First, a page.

Religious leaders have recommended the construction of special rooms in various areas that will be used for free by mothers to breastfeed their babies as one of the strategies aimed at protecting, enhancing and promoting breastfeeding for the baby.

These include jobs, businesses, stands, houses of worship such as churches and mosques and all others that gather people for various social and development activities, including breastfeeding mothers.

They gave the advice in Mbeya at a one-day workshop of the leaders and traditional leaders involving the Ministry of Health, Ministry of Agriculture, the Office of the Head of the Zanzibar Region and the Food and Agriculture Organization of the United Nations (FAO) in celebration of World Breastfeeding Week.

One of the leaders, Pastor Modest Pesha from the Christian Community of Tanzania (CCT) said; "Some infants have been losing their basic right to breastmilk alone for six months because of their mothers being in an environment that can make them shy or unable to breastfeed."

He said it was time for the country's child policy and legislation to be made improvements that would make it a basic right for a child to have breast milk alone for six months.

"The construction of special breastfeeding facilities in these areas will help to cover our mothers and will enable their children to get their right to breastfeed without concern in an environment where the mother is outside her home with other activities including income," she said.

The Health Coordinator of the Supreme Council of Muslims of Tanzania (BAKWATA), Dr Saleh Abdalah said the issue of nutrition and breastfeeding is mentioned in the holy book of the religion and urged the government to work on the proposal while asking employers in the public and private sector to develop policies that will enable a mother to breastfeed her child for the entire time required.

The Sheikh of the Zanzibar Urban Salum Suleiman stressed the issue of breastfeeding, saying that after six months of the baby breastfeeding alone, she should continue breastfeeding for up to two years.

"The issue of nutrition and breastfeeding in the region is made to a minimum, our Muslim request to adhere to the scriptures as they want in these matters will enable the society to be healthier and better," he said.

For her part, Rev. Love Sanga of the Evangelical Lutheran Church of Tanzania (KKKT) in the Diocese of Morogoro said breastfeeding has continued to be a major challenge for Tanzanian society because of the increase in women being squeezed out of public and private sector work.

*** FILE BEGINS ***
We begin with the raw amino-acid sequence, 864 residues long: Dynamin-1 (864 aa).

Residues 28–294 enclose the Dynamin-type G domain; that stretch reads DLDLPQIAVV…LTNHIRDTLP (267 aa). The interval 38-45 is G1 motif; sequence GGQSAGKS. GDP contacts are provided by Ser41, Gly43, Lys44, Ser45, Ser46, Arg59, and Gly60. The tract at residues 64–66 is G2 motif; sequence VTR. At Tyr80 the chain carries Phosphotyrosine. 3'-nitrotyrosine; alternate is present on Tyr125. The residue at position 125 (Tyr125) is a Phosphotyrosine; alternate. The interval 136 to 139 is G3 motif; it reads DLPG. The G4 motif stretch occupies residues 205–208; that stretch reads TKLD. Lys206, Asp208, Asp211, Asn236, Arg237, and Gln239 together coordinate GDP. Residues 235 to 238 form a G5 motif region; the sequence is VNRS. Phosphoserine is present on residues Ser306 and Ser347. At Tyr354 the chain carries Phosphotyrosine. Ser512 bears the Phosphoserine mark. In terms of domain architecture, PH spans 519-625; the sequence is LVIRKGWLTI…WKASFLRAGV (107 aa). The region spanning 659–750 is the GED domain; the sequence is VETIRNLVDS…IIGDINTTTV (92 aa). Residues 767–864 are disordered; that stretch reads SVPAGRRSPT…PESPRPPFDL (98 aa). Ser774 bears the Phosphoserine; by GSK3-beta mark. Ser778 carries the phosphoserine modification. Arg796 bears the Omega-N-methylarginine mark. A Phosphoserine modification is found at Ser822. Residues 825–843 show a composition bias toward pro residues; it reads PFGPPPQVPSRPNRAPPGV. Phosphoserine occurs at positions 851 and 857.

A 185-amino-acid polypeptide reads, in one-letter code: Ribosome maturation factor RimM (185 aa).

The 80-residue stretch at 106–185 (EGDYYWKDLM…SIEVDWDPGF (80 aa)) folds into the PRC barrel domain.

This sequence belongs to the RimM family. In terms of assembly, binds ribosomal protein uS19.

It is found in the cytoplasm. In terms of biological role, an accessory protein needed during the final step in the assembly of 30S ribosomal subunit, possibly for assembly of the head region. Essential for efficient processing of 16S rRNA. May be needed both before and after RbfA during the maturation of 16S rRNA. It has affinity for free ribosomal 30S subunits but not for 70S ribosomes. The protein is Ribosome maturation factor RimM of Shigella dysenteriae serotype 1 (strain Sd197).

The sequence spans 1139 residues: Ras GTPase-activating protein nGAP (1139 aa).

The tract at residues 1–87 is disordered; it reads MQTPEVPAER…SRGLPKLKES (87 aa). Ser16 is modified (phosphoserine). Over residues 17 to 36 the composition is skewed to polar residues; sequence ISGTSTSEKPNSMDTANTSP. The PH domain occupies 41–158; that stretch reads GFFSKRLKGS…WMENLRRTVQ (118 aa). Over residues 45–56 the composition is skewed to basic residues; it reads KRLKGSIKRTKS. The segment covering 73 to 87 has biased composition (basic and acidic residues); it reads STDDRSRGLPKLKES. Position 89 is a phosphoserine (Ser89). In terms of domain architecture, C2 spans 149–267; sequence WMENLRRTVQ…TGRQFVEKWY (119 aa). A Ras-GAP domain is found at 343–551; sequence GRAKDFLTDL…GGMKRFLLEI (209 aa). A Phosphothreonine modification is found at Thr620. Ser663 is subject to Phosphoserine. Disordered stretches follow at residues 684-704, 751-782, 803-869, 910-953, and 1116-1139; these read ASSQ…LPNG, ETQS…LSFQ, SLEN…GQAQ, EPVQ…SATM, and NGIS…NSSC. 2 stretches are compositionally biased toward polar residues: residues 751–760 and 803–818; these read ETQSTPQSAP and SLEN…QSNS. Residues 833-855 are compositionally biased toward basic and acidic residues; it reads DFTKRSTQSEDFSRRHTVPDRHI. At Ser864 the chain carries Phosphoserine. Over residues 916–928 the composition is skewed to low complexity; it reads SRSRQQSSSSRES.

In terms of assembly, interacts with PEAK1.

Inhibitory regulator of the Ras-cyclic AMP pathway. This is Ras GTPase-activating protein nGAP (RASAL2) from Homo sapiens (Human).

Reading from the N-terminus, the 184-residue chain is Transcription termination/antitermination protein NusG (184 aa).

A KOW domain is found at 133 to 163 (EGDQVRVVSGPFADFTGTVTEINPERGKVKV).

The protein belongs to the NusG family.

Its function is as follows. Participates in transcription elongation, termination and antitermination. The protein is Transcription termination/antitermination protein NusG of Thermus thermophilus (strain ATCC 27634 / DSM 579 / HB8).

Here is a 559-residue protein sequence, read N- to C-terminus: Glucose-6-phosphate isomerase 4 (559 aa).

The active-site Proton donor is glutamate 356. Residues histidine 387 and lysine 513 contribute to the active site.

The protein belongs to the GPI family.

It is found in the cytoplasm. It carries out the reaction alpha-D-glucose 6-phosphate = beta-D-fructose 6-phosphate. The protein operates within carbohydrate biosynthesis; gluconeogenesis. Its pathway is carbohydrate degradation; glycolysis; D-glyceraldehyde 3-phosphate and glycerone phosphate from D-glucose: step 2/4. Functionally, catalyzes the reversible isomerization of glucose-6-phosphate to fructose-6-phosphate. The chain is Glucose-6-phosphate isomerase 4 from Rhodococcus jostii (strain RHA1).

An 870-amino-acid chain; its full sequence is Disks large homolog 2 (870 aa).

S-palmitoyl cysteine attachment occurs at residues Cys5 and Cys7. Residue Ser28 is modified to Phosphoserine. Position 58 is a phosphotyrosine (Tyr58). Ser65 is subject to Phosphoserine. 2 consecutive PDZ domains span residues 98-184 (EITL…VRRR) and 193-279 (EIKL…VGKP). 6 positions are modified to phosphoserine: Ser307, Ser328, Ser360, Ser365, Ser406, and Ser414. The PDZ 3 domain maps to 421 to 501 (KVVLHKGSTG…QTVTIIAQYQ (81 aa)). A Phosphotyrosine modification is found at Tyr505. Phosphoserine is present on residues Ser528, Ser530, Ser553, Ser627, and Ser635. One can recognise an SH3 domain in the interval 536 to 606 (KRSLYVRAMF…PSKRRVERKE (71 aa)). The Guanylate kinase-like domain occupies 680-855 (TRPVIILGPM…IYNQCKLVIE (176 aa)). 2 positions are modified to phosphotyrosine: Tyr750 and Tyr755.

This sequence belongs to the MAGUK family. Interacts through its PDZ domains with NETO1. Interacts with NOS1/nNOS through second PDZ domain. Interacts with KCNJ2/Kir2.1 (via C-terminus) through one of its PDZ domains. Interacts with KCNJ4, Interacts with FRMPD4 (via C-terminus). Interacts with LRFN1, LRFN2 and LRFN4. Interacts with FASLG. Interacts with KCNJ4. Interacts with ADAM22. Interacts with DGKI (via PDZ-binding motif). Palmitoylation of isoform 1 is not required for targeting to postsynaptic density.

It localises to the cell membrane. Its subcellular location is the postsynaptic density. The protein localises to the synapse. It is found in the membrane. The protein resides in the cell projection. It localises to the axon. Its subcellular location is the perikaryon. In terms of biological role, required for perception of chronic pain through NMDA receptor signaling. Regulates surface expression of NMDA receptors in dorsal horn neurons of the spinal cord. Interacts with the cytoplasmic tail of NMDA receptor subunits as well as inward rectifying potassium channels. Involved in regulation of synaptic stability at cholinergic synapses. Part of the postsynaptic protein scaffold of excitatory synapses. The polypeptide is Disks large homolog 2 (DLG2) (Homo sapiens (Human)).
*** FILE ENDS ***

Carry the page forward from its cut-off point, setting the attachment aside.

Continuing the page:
"We recommend there should be breastfeeding in the workplace, plus the proposal is very important for employers to have policies that will make it successful," she said.

The Chairman of the Muslim Women's Association (JUWAKITA) in Zanzibar, Semeni Ngenzi criticized modern mothers, saying their lifestyle contributes to denying their children the right to breastfeed as professionally advised.

"Whereas modern mothers don't stretch their babies based on the recommended time frame for what they claim they don't want their breasts to fall off, this is not fair to the health of the baby," she said.

FAO Nutrition Officer Stella Kimambo spoke of the importance of the scaffolding and urged the private sector as in the public sector to have legal guidelines that would provide reproductive rights for mothers, including maternity leave.

"Our call also for unemployed mothers or rural farmers - fathers to fulfil their responsibilities by ensuring they provide them with a healthy diet but also reducing their responsibilities at home and on the farm," he said.

Chief Agriculture Officer and Nutrition Coordinator of the Ministry of Agriculture, Margaret Natai, said the agricultural sector plays a key role in enabling a mother to get a healthy diet that will help her provide enough and nutritious milk for her baby.

"If Tanzanians are educated properly, we will greatly reduce the problem of nutrition and stunting because in the country the problem is not foods, the food is there, the challenge is how the foods are consumed," he said.

The Nutrition Officer of the Zanzibar Region, Anna Patrick, said while national statistics show the average breastfeeding rate alone is 64 percent, the Zanzibar region has surpassed that level at 66 percent.

Despite continued success in breastfeeding, Patrick said the Zanzibar region is the leading country with 56.9% of child stunting.

"The influx of Igra is increasing. In collaboration with our various stakeholders we are currently in the process of finding the causes, the research will give us a real picture so that we can continue to take action to work with them," he said.

Ministry of Health Nutrition Officer Elieth Rumzuru spoke about the concept of the Breastfeeding Week which takes place on August 1 to 7 of every year, saying it provides the community with an opportunity to learn about the importance of breastfeeding to the baby.

She said breast milk is a complete and balanced source of nutrition for children, and provide them with all the necessary nutrients, antibodies, and enzymes for optimal growth and growth.

"They contain essential proteins, fats, carbohydrates, vitamins, and minerals that promote a healthy immune system, brain development, and overall child well-being," he said.

He said if religious leaders get accurate information about the importance of breastfeeding, they will accurately convey the message and the consequences could be significant given how reliable they are in society.

"The first six months a baby should only breastfeed. And then the baby will continue to breastfeed for up to two years while being given a nutritious supplemental meal," he said.

The end.